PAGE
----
Prepare to be blown away … No!

Really!!! Prepare to be blown away!

This image is a simple map of points created from a mathematical equation. What you are about to see is not a computer generated simulation. We are actually traveling through this image as we zoom in. The video is two hours long and is zooming in on just one point. You could sit and watch this all day and never get to the end. You could watch it all year and never get to the end. In fact, you will never get to the end! Those that know say the universe has boundaries. If you zoom in, you pass atoms, electrons, quarks and even the planck but they say there is a limit.

The Mandlebrot set … there is no end. This little image is a true universe!!!

Wikipedia

The Mandelbrot set (/ˈmændəlbrɒt/) is the set of complex numbers c {\displaystyle c} for which the function f c ( z ) = z 2 + c {\displaystyle f_{c}(z)=z^{2}+c} does not diverge when iterated from z = 0 {\displaystyle z=0} , i.e., for which the sequence f c ( 0 ) {\displaystyle f_{c}(0)} , f c ( f c ( 0 ) ) {\displaystyle f_{c}(f_{c}(0))} , etc., remains bounded in absolute value. Its definition is credited to Adrien Douady who named it in tribute to the mathematician Benoit Mandelbrot, a pioneer of fractal geometry.[1]

Images of the Mandelbrot set exhibit an elaborate and infinitely complicated boundary that reveals progressively ever-finer recursive detail at increasing magnifications, making the boundary of the Mandelbrot set a fractal curve. The “style” of this repeating detail depends on the region of the set being examined. Mandelbrot set images may be created by sampling the complex numbers and testing, for each sample point c , {\displaystyle c,} whether the sequence f c ( 0 ) , f c ( f c ( 0 ) ) , … {\displaystyle f_{c}(0),f_{c}(f_{c}(0)),\dotsc } goes to infinity. Treating the real and imaginary parts of c {\displaystyle c} as image coordinates on the complex plane, pixels may then be coloured according to how soon the sequence | f c ( 0 ) | , | f c ( f c ( 0 ) ) | , … {\displaystyle |f_{c}(0)|,|f_{c}(f_{c}(0))|,\dotsc } crosses an arbitrarily chosen threshold (the threshold has to be at least 2, but is otherwise arbitrary). If c {\displaystyle c} is held constant and the initial value of z {\displaystyle z} is varied instead, one obtains the corresponding Julia set for the point c {\displaystyle c} .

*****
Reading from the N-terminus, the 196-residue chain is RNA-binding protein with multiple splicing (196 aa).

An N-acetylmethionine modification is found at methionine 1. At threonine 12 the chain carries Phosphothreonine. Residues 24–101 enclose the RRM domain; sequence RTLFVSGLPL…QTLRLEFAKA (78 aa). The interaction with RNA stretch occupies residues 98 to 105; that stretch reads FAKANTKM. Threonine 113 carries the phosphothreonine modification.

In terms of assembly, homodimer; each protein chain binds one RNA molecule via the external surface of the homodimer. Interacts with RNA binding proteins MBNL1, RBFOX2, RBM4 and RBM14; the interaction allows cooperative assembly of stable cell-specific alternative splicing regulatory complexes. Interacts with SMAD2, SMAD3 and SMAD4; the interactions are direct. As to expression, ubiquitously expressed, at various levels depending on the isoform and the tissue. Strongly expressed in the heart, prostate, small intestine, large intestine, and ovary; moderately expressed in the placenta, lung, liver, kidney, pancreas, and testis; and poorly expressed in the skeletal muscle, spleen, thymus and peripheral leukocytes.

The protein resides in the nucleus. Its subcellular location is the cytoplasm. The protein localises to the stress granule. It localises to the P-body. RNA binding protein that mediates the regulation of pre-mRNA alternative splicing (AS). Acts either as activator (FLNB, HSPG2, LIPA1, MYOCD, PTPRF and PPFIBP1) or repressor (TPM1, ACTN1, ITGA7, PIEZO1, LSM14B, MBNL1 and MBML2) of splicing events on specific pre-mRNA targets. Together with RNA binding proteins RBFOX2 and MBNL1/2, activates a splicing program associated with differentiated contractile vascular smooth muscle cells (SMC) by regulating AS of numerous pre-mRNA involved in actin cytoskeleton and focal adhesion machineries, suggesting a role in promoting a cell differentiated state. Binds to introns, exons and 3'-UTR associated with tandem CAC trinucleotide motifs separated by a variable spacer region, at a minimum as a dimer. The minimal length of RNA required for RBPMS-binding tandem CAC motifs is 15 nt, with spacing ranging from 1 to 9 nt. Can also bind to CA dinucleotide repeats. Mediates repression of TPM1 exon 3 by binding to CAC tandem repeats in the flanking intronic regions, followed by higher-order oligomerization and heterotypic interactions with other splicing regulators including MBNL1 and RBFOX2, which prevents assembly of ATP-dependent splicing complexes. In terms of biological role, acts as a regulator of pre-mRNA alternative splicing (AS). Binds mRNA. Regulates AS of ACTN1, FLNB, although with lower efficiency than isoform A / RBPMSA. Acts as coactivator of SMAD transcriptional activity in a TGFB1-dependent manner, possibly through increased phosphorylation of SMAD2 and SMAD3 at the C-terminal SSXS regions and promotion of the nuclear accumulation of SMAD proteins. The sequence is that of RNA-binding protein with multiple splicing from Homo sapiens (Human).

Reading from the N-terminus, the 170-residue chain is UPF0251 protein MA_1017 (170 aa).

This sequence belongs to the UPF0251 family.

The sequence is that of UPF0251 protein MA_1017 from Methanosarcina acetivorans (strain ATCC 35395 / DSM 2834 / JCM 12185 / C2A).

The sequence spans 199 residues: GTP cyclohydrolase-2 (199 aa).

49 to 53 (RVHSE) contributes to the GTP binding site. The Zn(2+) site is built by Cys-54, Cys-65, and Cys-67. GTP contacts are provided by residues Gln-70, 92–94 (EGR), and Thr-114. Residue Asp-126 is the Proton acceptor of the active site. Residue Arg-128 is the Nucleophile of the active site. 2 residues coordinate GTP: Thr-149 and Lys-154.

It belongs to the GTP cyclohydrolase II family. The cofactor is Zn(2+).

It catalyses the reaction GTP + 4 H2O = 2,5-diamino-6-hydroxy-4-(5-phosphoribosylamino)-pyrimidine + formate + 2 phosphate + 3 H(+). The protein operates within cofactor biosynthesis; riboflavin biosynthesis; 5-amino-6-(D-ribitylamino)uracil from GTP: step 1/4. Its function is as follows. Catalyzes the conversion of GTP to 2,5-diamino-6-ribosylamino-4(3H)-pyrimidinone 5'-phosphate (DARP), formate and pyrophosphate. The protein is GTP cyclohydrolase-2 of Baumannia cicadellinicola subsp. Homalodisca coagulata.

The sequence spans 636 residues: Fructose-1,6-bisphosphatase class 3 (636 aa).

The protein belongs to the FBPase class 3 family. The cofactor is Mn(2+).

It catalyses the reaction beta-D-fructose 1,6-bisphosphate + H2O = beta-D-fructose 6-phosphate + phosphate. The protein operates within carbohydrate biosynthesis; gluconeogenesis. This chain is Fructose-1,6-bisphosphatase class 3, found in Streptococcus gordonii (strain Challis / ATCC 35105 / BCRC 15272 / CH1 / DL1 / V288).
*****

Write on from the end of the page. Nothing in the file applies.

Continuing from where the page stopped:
The Mandelbrot set has become popular outside mathematics both for its aesthetic appeal and as an example of a complex structure arising from the application of simple rules. It is one of the best-known examples of mathematical visualization, mathematical beauty, and motif.

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